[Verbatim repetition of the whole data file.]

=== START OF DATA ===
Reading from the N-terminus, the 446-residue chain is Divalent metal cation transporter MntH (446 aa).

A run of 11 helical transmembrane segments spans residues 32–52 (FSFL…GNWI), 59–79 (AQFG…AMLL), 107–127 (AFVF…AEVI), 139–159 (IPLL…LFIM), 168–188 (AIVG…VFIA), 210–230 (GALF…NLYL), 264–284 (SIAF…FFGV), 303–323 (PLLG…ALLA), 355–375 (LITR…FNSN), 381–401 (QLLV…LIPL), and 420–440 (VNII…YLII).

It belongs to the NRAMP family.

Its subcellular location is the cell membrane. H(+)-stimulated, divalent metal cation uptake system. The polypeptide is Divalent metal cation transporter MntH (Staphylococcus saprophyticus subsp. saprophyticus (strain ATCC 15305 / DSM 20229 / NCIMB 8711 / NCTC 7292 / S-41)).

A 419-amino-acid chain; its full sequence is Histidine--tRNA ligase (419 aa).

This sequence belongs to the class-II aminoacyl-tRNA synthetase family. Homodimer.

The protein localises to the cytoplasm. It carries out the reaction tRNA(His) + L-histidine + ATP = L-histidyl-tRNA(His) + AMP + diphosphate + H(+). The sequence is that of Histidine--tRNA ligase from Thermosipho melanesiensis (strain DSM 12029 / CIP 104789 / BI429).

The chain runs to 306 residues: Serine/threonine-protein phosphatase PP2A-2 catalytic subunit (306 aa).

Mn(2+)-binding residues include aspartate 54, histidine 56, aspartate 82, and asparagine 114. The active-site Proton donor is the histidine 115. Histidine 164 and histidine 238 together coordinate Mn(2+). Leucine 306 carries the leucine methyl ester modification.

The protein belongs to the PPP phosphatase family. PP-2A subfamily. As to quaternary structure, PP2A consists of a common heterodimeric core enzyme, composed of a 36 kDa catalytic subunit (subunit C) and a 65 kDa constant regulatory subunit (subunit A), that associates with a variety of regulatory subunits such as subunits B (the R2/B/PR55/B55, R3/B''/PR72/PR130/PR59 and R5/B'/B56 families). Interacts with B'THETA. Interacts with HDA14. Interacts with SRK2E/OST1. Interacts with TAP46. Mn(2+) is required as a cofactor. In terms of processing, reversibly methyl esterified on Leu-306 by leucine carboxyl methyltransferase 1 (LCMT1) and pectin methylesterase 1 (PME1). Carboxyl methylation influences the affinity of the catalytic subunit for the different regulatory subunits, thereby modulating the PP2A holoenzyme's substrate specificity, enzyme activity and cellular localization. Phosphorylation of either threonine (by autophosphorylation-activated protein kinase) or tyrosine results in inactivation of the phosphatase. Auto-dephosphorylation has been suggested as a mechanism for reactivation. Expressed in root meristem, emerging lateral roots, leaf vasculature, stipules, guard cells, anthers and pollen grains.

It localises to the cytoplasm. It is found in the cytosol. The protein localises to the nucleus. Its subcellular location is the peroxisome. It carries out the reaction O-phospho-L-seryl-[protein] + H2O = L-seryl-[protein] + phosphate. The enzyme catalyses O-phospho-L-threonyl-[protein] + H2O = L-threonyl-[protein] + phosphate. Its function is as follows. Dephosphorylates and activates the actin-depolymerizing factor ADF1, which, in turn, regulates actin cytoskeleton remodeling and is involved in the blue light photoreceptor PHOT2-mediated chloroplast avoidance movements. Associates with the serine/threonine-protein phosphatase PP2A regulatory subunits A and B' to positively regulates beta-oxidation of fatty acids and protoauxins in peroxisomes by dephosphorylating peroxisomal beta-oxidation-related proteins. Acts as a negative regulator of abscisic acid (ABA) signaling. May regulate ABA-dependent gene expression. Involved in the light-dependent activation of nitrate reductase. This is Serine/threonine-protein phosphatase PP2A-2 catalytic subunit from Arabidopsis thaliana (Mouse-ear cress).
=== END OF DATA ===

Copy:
Reading from the N-terminus, the 446-residue chain is Divalent metal cation transporter MntH (446 aa).

A run of 11 helical transmembrane segments spans residues 32–52 (FSFL…GNWI), 59–79 (AQFG…AMLL), 107–127 (AFVF…AEVI), 139–159 (IPLL…LFIM), 168–188 (AIVG…VFIA), 210–230 (GALF…NLYL), 264–284 (SIAF…FFGV), 303–323 (PLLG…ALLA), 355–375 (LITR…FNSN), 381–401 (QLLV…LIPL), and 420–440 (VNII…YLII).

It belongs to the NRAMP family.

Its subcellular location is the cell membrane. H(+)-stimulated, divalent metal cation uptake system. The polypeptide is Divalent metal cation transporter MntH (Staphylococcus saprophyticus subsp. saprophyticus (strain ATCC 15305 / DSM 20229 / NCIMB 8711 / NCTC 7292 / S-41)).

A 419-amino-acid chain; its full sequence is Histidine--tRNA ligase (419 aa).

This sequence belongs to the class-II aminoacyl-tRNA synthetase family. Homodimer.

The protein localises to the cytoplasm. It carries out the reaction tRNA(His) + L-histidine + ATP = L-histidyl-tRNA(His) + AMP + diphosphate + H(+). The sequence is that of Histidine--tRNA ligase from Thermosipho melanesiensis (strain DSM 12029 / CIP 104789 / BI429).

The chain runs to 306 residues: Serine/threonine-protein phosphatase PP2A-2 catalytic subunit (306 aa).

Mn(2+)-binding residues include aspartate 54, histidine 56, aspartate 82, and asparagine 114. The active-site Proton donor is the histidine 115. Histidine 164 and histidine 238 together coordinate Mn(2+). Leucine 306 carries the leucine methyl ester modification.

The protein belongs to the PPP phosphatase family. PP-2A subfamily. As to quaternary structure, PP2A consists of a common heterodimeric core enzyme, composed of a 36 kDa catalytic subunit (subunit C) and a 65 kDa constant regulatory subunit (subunit A), that associates with a variety of regulatory subunits such as subunits B (the R2/B/PR55/B55, R3/B''/PR72/PR130/PR59 and R5/B'/B56 families). Interacts with B'THETA. Interacts with HDA14. Interacts with SRK2E/OST1. Interacts with TAP46. Mn(2+) is required as a cofactor. In terms of processing, reversibly methyl esterified on Leu-306 by leucine carboxyl methyltransferase 1 (LCMT1) and pectin methylesterase 1 (PME1). Carboxyl methylation influences the affinity of the catalytic subunit for the different regulatory subunits, thereby modulating the PP2A holoenzyme's substrate specificity, enzyme activity and cellular localization. Phosphorylation of either threonine (by autophosphorylation-activated protein kinase) or tyrosine results in inactivation of the phosphatase. Auto-dephosphorylation has been suggested as a mechanism for reactivation. Expressed in root meristem, emerging lateral roots, leaf vasculature, stipules, guard cells, anthers and pollen grains.

It localises to the cytoplasm. It is found in the cytosol. The protein localises to the nucleus. Its subcellular location is the peroxisome. It carries out the reaction O-phospho-L-seryl-[protein] + H2O = L-seryl-[protein] + phosphate. The enzyme catalyses O-phospho-L-threonyl-[protein] + H2O = L-threonyl-[protein] + phosphate. Its function is as follows. Dephosphorylates and activates the actin-depolymerizing factor ADF1, which, in turn, regulates actin cytoskeleton remodeling and is involved in the blue light photoreceptor PHOT2-mediated chloroplast avoidance movements. Associates with the serine/threonine-protein phosphatase PP2A regulatory subunits A and B' to positively regulates beta-oxidation of fatty acids and protoauxins in peroxisomes by dephosphorylating peroxisomal beta-oxidation-related proteins. Acts as a negative regulator of abscisic acid (ABA) signaling. May regulate ABA-dependent gene expression. Involved in the light-dependent activation of nitrate reductase. This is Serine/threonine-protein phosphatase PP2A-2 catalytic subunit from Arabidopsis thaliana (Mouse-ear cress).